In this guest blog Dr Emma Hanna from the University of Kent talks about the formation of the RAF which recently celebrated its centenary.
Apart from the film Wings (1927) and W.E.John’s Biggles (1932-68), it is likely that most people’s knowledge of the war in the air 1914-18 has been influenced by Rik Mayall’s highly sexed, upper class and deranged pilot, Squadron Leader Lord Flashheart, in Blackadder Goes Forth (1989). The history of air power in the First World War has been poorly served by professional historians. In the 1960s, Geoffrey Norris’ The Royal Flying Corps: A History was the first to consider the experiences of the individual airman. On television, the dearth of good quality archive footage from 1914-18 prevented Tony Essex, producer of The Great War (BBC, 1964), giving aerial warfare adequate attention in the well-known series.
The Royal Flying Corps (RFC) was created from the Air Battalion of the Royal Engineers by the Aerial Navigation Act on 1st April 1912, under the dual command of the War Office and the Admiralty. By 1914, the Admiralty had asserted full control over naval flying and established the Royal Naval Air Service (RNAS). When war was declared in August 1914, four squadrons of the RFC accompanied the BEF with 109 officers and 66 aeroplanes. Many RFC airmen transferred from the Army. The majority were from the officer class, as a precondition of entry to the RFC was the acquisition of a Royal Aeroclub Certificate which cost £75 (£4000). Still, the RFC was a popular choice for recruits. Over the course of the war it expanded its role from intelligence-gathering to include aerial combat, short and long-range bombardment, home defence, agent dropping and artillery support.
On 1st April 1918, around 400,000 personnel serving in the RFC and 55,000 from the RNAS were reconfigured into the Royal Air Force.
It was not an easy merger. One issue was that the RNAS used a lot of nautical/naval jargon which stumped many RFC commanders who had little idea what their new colleagues were talking about. As the official history, Sir Walter Raleigh’s War in the Air, underlined in 1922, ‘[o]fficial records do not in themselves make history. They are colourless and bare.’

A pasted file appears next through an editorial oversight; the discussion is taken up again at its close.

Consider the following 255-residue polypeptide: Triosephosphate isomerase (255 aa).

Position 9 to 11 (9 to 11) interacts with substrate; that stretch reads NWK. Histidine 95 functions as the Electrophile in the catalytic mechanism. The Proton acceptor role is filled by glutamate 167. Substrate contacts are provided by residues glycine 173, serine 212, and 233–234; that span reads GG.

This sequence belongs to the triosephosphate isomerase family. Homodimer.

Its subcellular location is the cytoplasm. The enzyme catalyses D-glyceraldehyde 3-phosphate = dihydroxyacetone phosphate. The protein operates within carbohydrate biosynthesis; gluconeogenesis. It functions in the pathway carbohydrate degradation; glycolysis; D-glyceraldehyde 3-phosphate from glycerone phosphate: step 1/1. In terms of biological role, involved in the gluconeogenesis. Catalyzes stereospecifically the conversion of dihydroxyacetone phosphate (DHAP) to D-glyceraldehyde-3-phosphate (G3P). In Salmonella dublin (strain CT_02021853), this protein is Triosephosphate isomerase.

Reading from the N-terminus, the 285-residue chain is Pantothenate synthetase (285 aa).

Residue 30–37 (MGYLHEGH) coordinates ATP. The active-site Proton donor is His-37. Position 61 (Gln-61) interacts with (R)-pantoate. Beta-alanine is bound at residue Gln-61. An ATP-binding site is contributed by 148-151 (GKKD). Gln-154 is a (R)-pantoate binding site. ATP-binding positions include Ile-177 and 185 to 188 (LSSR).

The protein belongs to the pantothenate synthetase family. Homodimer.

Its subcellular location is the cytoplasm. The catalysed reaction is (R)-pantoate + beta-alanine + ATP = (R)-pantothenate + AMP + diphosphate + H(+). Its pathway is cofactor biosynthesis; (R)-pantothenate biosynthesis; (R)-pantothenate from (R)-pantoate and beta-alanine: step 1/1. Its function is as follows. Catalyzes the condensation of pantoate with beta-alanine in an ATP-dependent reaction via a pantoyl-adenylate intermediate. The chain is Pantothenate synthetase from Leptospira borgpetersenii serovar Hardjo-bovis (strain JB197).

Sholto Douglas complained that modern books were ‘lacking in a feeling for the temper of that time’. This was why he published Years of Combat in 1963 and Arthur Gould Lee released No Parachute five years after that. Cecil Lewis had already published Sagittarius Rising in 1936, appearing in The Great War (BBC, 1964), bringing out a new edition shortly afterwards. For all its wonderful detail, however, Sagittarius Rising is to the RFC/RAF what Goodbye to All That is for the Army; a fascinating insight into one man’s wartime experiences.
But Lewis never intended to speak for every airman who served.
Alan Clark’s Aces High (1973) is colourful but often wrong. It is untrue that the RFC/RAF did not have any chaplains, for example. The indomitable Reverend Pat Leonard (DSO) was in November 1917 attached to four squadrons of the RFC near Poperinghe. Despite his popularity with the men, Leonard generally failed to get the flyers to worship. His most effective technique of getting a congregation together was ‘to go round the huts and wake up all those who signified their intention of coming. […] by lighting a lamp or switching on their torchlight so that it shines in their eyes […]’.
Recent research on the RFC/RAF has done much to open up Britain’s early air warfare, but a history which increases our knowledge of airmen’s wartime cultures is much-needed. This is why the British Journal of Military History recently published a special edition which focuses solely on the war in the air, free of charge: http://bjmh.org.uk/index.php/bjmh. However, there is still much work to be done.
About the author:
Dr Emma Hanna is an historian of the First World War based at the University of Kent and Co-Investigator on the AHRC funded Gateways to the First World War Engagement Centre,